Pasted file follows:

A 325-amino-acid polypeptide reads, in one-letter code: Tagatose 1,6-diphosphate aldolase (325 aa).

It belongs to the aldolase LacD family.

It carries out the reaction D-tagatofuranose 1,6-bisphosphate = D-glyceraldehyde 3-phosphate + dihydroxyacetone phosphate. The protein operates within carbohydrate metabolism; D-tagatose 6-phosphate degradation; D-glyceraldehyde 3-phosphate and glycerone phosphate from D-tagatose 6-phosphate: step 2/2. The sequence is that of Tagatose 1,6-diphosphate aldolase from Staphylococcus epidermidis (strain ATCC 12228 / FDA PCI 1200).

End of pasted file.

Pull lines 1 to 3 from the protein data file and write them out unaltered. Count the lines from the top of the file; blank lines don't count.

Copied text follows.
A 325-amino-acid polypeptide reads, in one-letter code: Tagatose 1,6-diphosphate aldolase (325 aa).

It belongs to the aldolase LacD family.

It carries out the reaction D-tagatofuranose 1,6-bisphosphate = D-glyceraldehyde 3-phosphate + dihydroxyacetone phosphate. The protein operates within carbohydrate metabolism; D-tagatose 6-phosphate degradation; D-glyceraldehyde 3-phosphate and glycerone phosphate from D-tagatose 6-phosphate: step 2/2. The sequence is that of Tagatose 1,6-diphosphate aldolase from Staphylococcus epidermidis (strain ATCC 12228 / FDA PCI 1200).